The Smaller the Story, the Faster the Progress

Johanna Rothman's picture

When I tell people my stories are very small, on the order of 20-30 minutes, they are quite surprised. "How do you see progress?" they often ask, if they are new to agile.

"Very quickly," i reply.

If you are new to agile, it seems counter-intuitive. How can a 20 or 30-minute story provide you faster progress? Here's how it works for me.

I work by myself, and I work on projects, such as the editing for with other people. That means I'm part of geographically distributed teams. We need to check in with each other periodically. We are distributed all over the US and Canada, so we only have three time zones to manage. That's easier that what some of you have to contend with.

If I were to have long stories that take me most of a day, or worse, longer than a day, I would not be able to show my progress for a very long time. That would leave my team mates wondering, "What is Johanna doing? Where is she on this task/story? Will she complete it?"

When I complete small chunks of work (the incremental part of agile), and let my team mates know, I can get feedback on my work. That's great. I allow them to make progress on their work. That's great, too--I'm not preventing them from making progress. If I haven't done something correctly, I can fix it quickly. That's why feedback is so important.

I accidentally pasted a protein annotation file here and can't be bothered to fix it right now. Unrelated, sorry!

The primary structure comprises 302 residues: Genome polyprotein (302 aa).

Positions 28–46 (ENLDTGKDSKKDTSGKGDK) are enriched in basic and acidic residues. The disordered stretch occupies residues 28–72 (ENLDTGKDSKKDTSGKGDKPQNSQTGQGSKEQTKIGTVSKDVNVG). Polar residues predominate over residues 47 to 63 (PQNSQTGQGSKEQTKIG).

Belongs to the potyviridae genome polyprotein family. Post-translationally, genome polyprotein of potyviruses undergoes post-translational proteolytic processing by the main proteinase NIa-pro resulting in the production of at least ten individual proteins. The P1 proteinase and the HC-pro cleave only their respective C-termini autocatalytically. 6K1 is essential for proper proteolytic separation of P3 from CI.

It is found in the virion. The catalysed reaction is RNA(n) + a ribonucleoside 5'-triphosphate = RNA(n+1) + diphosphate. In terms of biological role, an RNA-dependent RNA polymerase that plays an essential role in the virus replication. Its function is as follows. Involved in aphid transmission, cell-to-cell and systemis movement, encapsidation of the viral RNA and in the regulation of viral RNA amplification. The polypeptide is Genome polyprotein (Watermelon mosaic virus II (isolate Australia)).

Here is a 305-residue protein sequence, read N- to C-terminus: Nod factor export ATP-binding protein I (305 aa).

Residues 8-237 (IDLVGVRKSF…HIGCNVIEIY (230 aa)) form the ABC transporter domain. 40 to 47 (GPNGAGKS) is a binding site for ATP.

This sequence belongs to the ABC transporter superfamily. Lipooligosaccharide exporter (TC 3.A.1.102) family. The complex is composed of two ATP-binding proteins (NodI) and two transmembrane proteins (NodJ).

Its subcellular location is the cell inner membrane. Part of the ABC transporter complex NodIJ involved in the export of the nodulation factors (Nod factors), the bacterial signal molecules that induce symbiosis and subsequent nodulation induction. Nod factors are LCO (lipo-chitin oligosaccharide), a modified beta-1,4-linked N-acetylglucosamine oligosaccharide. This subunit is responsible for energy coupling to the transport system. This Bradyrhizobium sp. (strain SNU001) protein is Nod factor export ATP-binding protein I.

When I write books, it's the same thing. I can see my progress better when I write in small chunks. I feel better about my progress if I can see my progress in small chunks.

If you are not already working in small stories, stories that are one or two days long, consider it. Better yet, consider working as a team, swarming or mobbing on stories.

Maybe you can try an experiment and see what kind of progress you make. Or, if you've tried the experiment, maybe you can comment here. I'd love to know what your experience is.